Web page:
Alain Simard is a professor of biochemistry at the Université de Moncton who is searching for ways to arrest or cure neurological diseases like Multiple Sclerosis (MS) or Alzheimer’s disease using nicotine. He is now testing to see which receptors react best to nicotine, and to see if the substance can be administered without adverse side effects, such as addiction or depression. This doesn't mean that people who suffer from such diseases should start or continue to consume tobacco or nicotine replacement products. It just doesn't work that way.
There are 16 different types of nicotine receptors found all over the body, including in the addiction center of the brain. Nicotine found in consumer products such as tobacco, gums, lozenges and patches flood the blood stream affecting all nicotine receptors. However, Dr Simard's laboratory and animal research shows that when nicotine is attached to certain, but not all receptors, it can slow down and possibly stop the progression of MS. In order to administer nicotine in a way that treats disease, Dr Simard and his team are working to determine exactly which nicotine receptors need to be targeted, and develop a method for delivering nicotine to that receptor only.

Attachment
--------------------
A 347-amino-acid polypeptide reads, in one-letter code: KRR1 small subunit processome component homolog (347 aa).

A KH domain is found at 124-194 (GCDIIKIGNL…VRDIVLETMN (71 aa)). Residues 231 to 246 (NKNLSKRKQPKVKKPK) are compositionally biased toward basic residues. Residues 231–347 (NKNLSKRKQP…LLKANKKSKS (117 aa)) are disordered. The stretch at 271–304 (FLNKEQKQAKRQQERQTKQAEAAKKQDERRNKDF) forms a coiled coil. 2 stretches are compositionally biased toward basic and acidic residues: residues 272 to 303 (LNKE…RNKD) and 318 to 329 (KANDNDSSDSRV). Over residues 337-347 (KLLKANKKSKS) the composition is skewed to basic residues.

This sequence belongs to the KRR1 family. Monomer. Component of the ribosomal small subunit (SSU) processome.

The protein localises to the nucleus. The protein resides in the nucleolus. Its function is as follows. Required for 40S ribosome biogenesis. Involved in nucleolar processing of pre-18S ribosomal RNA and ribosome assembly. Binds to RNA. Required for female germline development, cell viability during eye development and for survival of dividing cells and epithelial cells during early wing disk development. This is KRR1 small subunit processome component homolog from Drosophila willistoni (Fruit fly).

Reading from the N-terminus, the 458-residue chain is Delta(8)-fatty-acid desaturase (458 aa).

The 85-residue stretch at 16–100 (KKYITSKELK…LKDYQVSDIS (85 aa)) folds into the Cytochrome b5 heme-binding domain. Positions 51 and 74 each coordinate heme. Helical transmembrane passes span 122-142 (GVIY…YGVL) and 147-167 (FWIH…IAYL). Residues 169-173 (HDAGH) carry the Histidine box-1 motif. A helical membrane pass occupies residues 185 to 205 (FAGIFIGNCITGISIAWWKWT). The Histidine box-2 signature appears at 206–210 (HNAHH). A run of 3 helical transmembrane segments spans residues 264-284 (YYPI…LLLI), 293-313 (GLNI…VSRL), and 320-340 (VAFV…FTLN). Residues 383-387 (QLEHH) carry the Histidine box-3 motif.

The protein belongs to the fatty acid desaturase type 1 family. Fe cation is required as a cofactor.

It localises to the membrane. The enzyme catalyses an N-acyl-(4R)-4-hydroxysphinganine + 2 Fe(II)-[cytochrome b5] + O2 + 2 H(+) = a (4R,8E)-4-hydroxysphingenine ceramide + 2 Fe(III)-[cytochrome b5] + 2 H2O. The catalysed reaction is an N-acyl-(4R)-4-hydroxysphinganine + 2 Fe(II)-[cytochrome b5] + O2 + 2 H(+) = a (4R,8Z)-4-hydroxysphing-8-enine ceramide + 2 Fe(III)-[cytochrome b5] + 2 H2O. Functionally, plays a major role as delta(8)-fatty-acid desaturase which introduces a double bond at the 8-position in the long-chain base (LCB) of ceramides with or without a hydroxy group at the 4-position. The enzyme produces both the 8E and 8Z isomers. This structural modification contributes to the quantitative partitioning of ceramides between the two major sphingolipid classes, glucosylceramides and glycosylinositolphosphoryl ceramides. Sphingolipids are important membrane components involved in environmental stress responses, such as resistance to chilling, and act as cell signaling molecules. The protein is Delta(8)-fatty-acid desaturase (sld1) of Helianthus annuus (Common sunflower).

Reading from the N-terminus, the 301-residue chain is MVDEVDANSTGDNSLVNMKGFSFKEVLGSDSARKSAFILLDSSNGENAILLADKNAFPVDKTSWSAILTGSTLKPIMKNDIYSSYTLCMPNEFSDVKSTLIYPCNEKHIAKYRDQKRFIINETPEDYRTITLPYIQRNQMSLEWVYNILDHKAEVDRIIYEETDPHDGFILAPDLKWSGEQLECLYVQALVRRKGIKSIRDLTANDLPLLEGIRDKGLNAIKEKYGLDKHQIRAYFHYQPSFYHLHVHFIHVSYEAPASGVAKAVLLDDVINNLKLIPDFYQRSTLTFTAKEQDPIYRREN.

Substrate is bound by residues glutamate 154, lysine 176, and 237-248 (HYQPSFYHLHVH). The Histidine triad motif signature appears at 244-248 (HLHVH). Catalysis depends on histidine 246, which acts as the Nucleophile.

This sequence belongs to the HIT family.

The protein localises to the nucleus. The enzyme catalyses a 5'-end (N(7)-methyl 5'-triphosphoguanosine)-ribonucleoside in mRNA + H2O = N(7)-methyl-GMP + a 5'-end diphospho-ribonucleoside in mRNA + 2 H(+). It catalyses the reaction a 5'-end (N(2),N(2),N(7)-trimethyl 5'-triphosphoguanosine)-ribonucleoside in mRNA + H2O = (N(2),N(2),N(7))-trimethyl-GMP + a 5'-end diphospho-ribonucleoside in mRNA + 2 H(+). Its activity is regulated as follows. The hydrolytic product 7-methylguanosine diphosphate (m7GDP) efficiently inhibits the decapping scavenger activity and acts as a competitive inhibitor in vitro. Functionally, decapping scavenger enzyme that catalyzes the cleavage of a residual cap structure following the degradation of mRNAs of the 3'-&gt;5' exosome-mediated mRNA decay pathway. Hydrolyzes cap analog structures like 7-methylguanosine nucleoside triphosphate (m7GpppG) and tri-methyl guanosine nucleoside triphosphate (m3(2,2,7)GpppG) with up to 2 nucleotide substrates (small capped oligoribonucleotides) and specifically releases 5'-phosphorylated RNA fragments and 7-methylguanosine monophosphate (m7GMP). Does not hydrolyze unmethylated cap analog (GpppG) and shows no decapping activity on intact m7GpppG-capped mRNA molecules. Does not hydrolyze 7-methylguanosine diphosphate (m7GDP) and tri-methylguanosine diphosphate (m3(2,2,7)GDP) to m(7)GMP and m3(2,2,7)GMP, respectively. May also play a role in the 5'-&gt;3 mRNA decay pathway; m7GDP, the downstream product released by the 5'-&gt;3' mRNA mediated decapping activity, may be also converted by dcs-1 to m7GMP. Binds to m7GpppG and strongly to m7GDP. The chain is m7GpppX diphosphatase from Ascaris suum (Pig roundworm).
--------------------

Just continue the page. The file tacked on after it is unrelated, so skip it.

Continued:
NBIF supported Dr Simard's recruitment to New Brunswick with a $35,000 start-up grant for his laboratory, and $234,000 toward the further development of his targeted nicotine therapy. Dr Simard also received support from the Canada Foundation for Innovation and industry for a project total nearing $1 million.
NBIF: Where do you think your work will lead?
Dr Simard: There are many different nicotine receptors and we’re trying to establish which one is responsible for curing the disease. We will work with this receptor or see if we can develop new drugs that would be more specific than nicotine. If so, it could lead to a drug that could treat Multiple Sclerosis and possibly other diseases, without the many side-effects of nicotine.
NBIF: What do you think the legacy of this work will be?
Dr Simard: It could be to lay the groundwork to develop new drugs to treat neurodegenerative diseases. With anything that’s inflammatory in the nervous system, there are no good drugs to treat these diseases, especially when they affect the brain. If we could come up with drugs that did that then I’d like that to be my legacy.
NBIF: How did you come up with this idea?
Dr Simard: It all started during my post-doctoral studies in the U.S. where we started looking at cholinergic receptors and how they could cause innovation. It was based on previous work and we took it up to the next step. We looked at it and decided there is something going on here.